Detectives tighten the noose on Ruto’s office over Echesa’s fake tender

By Zadock Angira On Tue, 18 Feb, 2020 08:58 | 4 mins read

One of the investors targetted in the Sh39 billion fake military hardware tender scandal on Monday led police to the office of the Deputy President William Ruto where he identified some of the officials and offices where they met.

The police officer from the Serious Crimes Unit accompanied Mr. Mamdouh Amir to Harambee House Annex at about 9.40 am where he reconstructed how they accessed the well-protected building’s second floor in the company of former Sports ministry boss Rashid Echesa and two other men.

The events were reconstructed as the DP issued a statement denying that he had an appointment with Mr. Echesa and his team.

DP Ruto insisted that never stepped in his office at Harambee House Annex on Thursday last week when the former Sports Cabinet secretary visited.

“The Deputy President was not at the office as he was working from his Karen one before he left to attend a funeral in Murang’a. On checking his diary, there was no such appointment,” the Dr Ruto’s Secretary of Communication David Mugonyi said.

He added: “The Office of the Deputy President is a public office which by operation receives visitors and access to the premises is subject to strict security protocols that apply to government installations in that category. Anyone who accesses the ODP is duly documented and proper records of the particulars of all visits including CCTV footage taken.”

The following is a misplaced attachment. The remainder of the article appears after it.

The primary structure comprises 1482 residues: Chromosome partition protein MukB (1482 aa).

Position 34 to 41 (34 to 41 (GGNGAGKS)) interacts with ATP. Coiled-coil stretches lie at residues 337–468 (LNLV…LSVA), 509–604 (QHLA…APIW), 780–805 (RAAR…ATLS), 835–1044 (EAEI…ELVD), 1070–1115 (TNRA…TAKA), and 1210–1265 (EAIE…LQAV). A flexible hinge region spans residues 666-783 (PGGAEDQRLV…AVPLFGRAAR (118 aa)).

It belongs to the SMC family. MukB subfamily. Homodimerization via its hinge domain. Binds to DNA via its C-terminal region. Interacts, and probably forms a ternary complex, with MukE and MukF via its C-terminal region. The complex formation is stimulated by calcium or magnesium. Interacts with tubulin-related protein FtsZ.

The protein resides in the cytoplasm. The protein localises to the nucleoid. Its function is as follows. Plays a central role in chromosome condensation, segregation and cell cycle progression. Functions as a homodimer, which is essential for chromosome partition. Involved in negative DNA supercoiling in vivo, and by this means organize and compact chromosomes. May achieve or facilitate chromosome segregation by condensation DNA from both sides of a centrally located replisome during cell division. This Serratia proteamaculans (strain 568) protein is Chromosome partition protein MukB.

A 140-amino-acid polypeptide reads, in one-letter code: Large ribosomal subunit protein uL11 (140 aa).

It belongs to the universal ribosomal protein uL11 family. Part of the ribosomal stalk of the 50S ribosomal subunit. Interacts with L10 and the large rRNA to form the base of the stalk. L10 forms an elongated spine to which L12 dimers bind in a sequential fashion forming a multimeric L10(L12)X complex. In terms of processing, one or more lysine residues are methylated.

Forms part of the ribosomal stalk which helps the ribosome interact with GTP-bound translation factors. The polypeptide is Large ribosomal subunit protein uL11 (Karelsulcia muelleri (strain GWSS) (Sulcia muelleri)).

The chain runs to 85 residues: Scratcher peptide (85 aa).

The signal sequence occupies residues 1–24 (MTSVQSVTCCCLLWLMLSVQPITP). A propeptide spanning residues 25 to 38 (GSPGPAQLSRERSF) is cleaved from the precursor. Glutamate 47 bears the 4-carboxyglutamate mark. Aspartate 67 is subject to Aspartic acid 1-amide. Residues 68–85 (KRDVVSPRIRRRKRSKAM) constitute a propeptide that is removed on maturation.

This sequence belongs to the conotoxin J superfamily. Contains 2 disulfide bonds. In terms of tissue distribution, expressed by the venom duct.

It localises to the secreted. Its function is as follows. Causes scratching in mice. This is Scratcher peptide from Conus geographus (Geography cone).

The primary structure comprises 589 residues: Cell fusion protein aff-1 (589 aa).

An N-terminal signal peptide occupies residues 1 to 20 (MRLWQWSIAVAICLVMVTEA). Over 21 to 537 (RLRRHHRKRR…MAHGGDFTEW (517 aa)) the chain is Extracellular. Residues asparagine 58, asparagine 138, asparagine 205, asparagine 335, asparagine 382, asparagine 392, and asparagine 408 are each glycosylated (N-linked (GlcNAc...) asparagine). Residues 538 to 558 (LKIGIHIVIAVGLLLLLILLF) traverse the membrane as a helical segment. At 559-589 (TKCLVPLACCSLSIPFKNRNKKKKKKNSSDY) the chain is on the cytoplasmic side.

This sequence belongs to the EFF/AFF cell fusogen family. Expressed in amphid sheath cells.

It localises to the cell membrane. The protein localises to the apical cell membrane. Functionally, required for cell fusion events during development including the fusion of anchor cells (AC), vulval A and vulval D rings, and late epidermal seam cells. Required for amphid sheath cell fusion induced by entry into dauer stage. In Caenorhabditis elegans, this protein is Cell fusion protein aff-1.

The Department of Defence also issued a statement saying the alleged tender documents in possession of detectives investigating the scam, and which have been given to the media, never originated from the Department of Defence (DoD).

The DoD Director of Public Communication Bogita Ongeri said it had been established that the complainants had never interacted with any official mandated to represent the Ministry of Defence.

“Investigators and complainants in the matter visited (Ulinzi House) the Ministry of Defence headquarters to ascertain the offices they allegedly accessed,” Ongeri said.

“In this regard, the ministry distances itself from the alleged involvement in the fake arms procurement scam,” he added.

“The Ministry of Defence wishes to reiterate that we have an elaborate procurement process and structures that ensure transparency and accountability of any procurement process as guided by the Public Procurement and Assets Disposal Act (2016). The Ministry of Defence is very concerned that a session of the media are creating a narrative that is scandalous and libelous in spite of what is clearly a fraudulent and criminal act. The Ministry of Defence intends to seek redress for this matter,” the statement read in part.

Earlier on Monday, a team of detectives visited Ulinzi House, the DoD headquarters, as they tried to reconstruct the scene where the foreigners were reportedly taken to.

Another visit to the Kenyatta International Convention Centre (KICC) did not yield much as the foreigners could not identify the floor they were taken to.